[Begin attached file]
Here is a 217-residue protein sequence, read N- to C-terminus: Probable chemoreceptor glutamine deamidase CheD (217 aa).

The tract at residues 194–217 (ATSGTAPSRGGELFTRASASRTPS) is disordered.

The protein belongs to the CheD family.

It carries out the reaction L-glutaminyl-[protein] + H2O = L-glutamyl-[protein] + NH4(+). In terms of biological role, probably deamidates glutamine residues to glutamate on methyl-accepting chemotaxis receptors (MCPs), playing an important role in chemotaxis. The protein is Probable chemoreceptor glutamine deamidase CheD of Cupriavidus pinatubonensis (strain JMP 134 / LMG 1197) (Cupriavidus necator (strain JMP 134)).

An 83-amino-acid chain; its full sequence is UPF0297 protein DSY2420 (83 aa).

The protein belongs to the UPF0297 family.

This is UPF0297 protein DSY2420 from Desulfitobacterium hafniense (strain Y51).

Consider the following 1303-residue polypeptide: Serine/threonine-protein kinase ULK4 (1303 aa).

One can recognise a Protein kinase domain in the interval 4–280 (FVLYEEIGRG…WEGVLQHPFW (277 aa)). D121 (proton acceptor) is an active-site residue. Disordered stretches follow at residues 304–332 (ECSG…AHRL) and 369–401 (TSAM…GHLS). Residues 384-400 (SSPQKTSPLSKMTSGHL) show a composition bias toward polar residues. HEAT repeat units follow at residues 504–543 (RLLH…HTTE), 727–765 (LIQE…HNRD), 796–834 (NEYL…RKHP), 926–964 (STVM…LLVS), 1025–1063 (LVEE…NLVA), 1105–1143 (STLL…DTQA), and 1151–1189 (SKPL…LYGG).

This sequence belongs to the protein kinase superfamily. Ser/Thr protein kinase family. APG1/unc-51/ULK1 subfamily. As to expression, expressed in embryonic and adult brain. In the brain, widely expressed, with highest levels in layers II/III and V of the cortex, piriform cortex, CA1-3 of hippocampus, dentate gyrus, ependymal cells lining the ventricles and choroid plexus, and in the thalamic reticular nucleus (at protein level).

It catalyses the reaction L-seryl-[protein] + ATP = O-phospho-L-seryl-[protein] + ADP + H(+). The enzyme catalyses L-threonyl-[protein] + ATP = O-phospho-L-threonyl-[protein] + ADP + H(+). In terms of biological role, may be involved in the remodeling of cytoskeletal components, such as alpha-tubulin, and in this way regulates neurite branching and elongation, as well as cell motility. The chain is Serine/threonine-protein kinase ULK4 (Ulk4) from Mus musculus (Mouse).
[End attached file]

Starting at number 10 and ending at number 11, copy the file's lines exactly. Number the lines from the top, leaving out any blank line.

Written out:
This sequence belongs to the protein kinase superfamily. Ser/Thr protein kinase family. APG1/unc-51/ULK1 subfamily. As to expression, expressed in embryonic and adult brain. In the brain, widely expressed, with highest levels in layers II/III and V of the cortex, piriform cortex, CA1-3 of hippocampus, dentate gyrus, ependymal cells lining the ventricles and choroid plexus, and in the thalamic reticular nucleus (at protein level).

It catalyses the reaction L-seryl-[protein] + ATP = O-phospho-L-seryl-[protein] + ADP + H(+). The enzyme catalyses L-threonyl-[protein] + ATP = O-phospho-L-threonyl-[protein] + ADP + H(+). In terms of biological role, may be involved in the remodeling of cytoskeletal components, such as alpha-tubulin, and in this way regulates neurite branching and elongation, as well as cell motility. The chain is Serine/threonine-protein kinase ULK4 (Ulk4) from Mus musculus (Mouse).